Clearing a path to peace

Sometimes a quiet story can achieve feats that rousing tales can’t. The Olive Tree, a simple yet subtle story set in contemporary Lebanon, offers no details or explanation of the 1975 Lebanese Civil War, but invites us to consider the lingering distrust among people and possible paths to reconciliation.Olive Tree by Elsa Marston

We learn from young Sameer how the house next door was empty for years. “The family who lived there had gone away during the troubles, because they were different from most of the people in the village. But now, thank goodness, the long war was over, and they were coming back.”
Beneath the ample branches of the old olive tree that grows on the other side of the wall, Sameer observes the neighbors as they return home. He notices the family has a girl named Muna, who was about his age. Sadly, neither she nor her family members show any inclination to become friends.
In time, the olives begin to ripen, and Sameer, as he does every year, sets out to gather those that have fallen in his yard. After all, they’re “the best olives in Lebanon,” his mother says. But one morning Muna sees him with a basket full of olives and complains: “Those are our olives, you know. Ours!”
Taken aback, Sameer points out that all the years they were away, Sameer and his family took care of the tree. “We have a right to the olives,” he says.
Muna insists that now that they’re back, they’ll take care of the tree and have all the olives. In his anger, Sameer leans over the wall and dumps his basket of olives into her yard.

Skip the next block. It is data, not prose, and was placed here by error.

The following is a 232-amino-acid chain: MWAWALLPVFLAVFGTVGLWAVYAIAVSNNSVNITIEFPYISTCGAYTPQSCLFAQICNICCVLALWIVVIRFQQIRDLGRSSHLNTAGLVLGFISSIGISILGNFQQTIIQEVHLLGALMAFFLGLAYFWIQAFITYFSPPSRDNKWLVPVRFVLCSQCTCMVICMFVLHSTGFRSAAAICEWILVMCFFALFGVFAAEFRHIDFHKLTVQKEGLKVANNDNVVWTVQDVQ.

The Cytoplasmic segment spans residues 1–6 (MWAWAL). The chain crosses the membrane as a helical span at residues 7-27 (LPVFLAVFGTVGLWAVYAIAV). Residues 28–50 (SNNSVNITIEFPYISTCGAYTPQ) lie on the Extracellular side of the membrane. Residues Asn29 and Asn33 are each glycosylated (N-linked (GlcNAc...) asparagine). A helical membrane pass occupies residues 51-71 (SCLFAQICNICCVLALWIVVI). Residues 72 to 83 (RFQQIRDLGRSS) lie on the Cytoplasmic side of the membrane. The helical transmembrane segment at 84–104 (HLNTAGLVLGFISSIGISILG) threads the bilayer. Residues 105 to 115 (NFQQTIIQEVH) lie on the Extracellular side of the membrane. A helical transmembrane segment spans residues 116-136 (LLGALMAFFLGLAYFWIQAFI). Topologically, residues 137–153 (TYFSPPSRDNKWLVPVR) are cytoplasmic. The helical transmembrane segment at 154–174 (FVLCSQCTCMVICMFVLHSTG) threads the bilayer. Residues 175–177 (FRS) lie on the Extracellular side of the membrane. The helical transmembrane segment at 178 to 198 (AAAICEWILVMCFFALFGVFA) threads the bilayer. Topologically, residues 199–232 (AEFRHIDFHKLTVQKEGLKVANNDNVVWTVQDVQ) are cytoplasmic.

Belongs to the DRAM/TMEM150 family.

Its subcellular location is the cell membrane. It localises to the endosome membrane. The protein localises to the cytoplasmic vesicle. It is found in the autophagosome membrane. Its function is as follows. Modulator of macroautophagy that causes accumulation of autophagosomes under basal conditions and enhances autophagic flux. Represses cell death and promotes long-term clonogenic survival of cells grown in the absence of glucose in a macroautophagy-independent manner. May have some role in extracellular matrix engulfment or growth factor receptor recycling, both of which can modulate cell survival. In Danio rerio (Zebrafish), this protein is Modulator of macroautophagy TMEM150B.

Then one night a mighty storm descends and lightning strikes the tree, leaving a shattered stump and a broken stone wall. The children, confronting the loss of the precious old tree, discover they can put aside their differences and begin to live in harmony with each other and the land.
Ms. Ewart’s atmospheric, two-page spreads of naturalistic watercolor paintings flesh out the poignant story with realistic details. The mothers of both families wear the hijab; a goat, a donkey, and chickens populate the yards; and chairs have seats of woven bulrush.
With Elsa Marston’s understated story of conflict resolution, The Olive Tree is a valuable resource for teaching children to respect everyone.

Reprinted with permission of The New York Journal of Books.

See also …Sitti's Secrets by Naomi Shihab Nye

Sami and the Time of Troubles by Florence Parry Heide Day of Ahmed's Secret by Heide and Gilliland


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